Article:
Argentine Government Criticizes Court Probe of YPF-Chevron Deal

An Argentine federal court ruling to investigate whether President Cristina Fernandez de Kirchner offered benefits to Chevron Corp. for its development accord with YPF SA is considered “strange” by Argentine Cabinet Chief Jorge Capitanich.

“There are several people with vested interests inside and outside the country seeking to affect the strategic interests of Argentina through these judiciary actions,” Capitanich said in a statement distributed by state-controlled news agency Telam today.

More than a year after expropriating 51 percent of YPF, Fernandez signed a decree on July 15 allowing energy companies that invest $1 billion over a five-year period the ability to sell as much as 20 percent of their output abroad without paying export taxes. The next day Chevron and YPF agreed to develop the world’s second-largest shale gas deposit and fourth-largest shale oil reservoir in southern Argentina for a long-term investment plan of as much as $15 billion.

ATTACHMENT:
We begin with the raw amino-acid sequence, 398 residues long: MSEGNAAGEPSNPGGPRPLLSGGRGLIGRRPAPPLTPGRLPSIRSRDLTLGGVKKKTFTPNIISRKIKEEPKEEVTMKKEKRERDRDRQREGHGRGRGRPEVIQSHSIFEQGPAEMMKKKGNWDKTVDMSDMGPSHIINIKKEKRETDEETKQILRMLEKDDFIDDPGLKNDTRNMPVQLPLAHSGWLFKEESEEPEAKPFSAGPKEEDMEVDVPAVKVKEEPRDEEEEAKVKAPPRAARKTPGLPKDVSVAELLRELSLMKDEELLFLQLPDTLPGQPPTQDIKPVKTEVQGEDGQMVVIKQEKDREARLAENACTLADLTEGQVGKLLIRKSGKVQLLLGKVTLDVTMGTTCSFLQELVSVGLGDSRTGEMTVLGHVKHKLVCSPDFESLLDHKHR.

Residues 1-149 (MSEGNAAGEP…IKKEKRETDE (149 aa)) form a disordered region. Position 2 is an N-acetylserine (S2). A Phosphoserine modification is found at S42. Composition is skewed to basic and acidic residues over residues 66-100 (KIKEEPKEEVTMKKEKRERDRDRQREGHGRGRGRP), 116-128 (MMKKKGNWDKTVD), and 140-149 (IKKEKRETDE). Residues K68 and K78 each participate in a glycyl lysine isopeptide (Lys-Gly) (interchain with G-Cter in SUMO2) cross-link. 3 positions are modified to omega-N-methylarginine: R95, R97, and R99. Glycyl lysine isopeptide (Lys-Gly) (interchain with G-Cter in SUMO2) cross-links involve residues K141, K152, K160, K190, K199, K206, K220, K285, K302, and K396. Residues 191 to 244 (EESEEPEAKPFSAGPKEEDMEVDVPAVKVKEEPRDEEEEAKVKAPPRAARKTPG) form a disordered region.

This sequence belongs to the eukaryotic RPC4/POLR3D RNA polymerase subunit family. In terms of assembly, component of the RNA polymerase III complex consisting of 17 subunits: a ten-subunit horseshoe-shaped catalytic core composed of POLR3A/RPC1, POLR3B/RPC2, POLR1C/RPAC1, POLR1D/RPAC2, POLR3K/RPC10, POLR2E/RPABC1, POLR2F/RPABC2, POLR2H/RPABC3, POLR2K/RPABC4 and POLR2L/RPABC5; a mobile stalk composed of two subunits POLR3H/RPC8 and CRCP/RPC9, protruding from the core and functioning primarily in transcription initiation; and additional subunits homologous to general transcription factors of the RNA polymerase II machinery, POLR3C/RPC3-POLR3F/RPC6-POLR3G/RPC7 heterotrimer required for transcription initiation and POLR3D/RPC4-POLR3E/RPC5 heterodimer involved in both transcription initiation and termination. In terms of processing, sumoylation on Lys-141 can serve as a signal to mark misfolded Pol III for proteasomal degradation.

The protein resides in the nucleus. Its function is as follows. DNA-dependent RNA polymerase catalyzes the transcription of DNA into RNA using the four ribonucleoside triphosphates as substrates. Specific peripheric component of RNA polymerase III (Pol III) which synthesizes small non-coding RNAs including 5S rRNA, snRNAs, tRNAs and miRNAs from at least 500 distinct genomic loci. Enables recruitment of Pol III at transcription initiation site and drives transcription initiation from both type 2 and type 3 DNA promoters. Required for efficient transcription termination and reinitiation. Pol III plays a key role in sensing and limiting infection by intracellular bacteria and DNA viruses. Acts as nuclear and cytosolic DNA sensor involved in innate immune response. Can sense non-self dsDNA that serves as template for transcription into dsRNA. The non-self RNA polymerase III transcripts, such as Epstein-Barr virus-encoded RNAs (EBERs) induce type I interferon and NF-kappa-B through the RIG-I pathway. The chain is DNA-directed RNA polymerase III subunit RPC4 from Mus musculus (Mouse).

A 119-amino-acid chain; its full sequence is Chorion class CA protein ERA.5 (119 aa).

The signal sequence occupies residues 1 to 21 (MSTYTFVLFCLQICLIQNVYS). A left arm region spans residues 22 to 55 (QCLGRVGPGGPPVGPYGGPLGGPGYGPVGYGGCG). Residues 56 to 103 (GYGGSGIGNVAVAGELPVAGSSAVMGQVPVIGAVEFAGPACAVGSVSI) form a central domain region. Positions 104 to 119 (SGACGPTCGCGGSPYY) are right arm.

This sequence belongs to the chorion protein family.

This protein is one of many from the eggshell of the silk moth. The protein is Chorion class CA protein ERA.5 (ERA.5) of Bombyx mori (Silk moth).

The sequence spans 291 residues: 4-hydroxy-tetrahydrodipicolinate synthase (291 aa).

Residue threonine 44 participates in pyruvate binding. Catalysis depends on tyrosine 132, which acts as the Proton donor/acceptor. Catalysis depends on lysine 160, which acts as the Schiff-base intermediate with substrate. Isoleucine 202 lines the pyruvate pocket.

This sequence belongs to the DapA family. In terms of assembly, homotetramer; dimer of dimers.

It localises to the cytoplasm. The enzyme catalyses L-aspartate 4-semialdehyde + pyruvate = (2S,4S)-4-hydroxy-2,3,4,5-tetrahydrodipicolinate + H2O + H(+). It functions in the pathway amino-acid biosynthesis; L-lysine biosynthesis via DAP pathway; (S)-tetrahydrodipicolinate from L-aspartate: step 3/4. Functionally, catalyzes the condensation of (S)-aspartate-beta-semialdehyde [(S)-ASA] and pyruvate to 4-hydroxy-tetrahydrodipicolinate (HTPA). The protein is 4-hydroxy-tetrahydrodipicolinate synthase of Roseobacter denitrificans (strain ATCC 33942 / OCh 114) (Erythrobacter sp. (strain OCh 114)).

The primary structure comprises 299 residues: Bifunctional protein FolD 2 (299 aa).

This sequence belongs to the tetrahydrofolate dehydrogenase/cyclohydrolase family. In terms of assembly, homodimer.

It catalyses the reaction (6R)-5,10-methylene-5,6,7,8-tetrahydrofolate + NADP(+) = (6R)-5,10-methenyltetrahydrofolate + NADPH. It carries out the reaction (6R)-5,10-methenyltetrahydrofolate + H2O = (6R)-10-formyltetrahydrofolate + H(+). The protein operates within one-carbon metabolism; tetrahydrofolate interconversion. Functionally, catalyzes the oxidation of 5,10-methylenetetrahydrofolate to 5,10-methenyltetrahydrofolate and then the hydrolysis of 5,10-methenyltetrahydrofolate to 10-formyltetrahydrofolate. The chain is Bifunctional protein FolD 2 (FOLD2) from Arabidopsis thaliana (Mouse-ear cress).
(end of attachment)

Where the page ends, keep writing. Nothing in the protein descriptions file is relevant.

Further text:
A lower court prosecutor in August dismissed a lawsuit from Buenos Aires legislator Alejandro Bodart and environmental lawyer Enrique Viale accusing Fernandez of abuse of authority, wrongdoing and potential enviromental damage. Late yesterday a higher federal court ruled Fernandez should be investigated.

Chevron, the world’s third-largest energy company by market value, and state-run YPF this year plan to drill 170 wells in a 96,000-acre area in Argentina’s Vaca Muerta formation. The joint venture partners are targeting daily production of 50,000 barrels of shale oil and 3 million cubic meters of shale gas.

Exxon Mobil Corp. and Royal Dutch Shell Plc are the world’s first- and second-biggest energy companies by market value, respectively.

Before it's here, it's on the Bloomberg Terminal.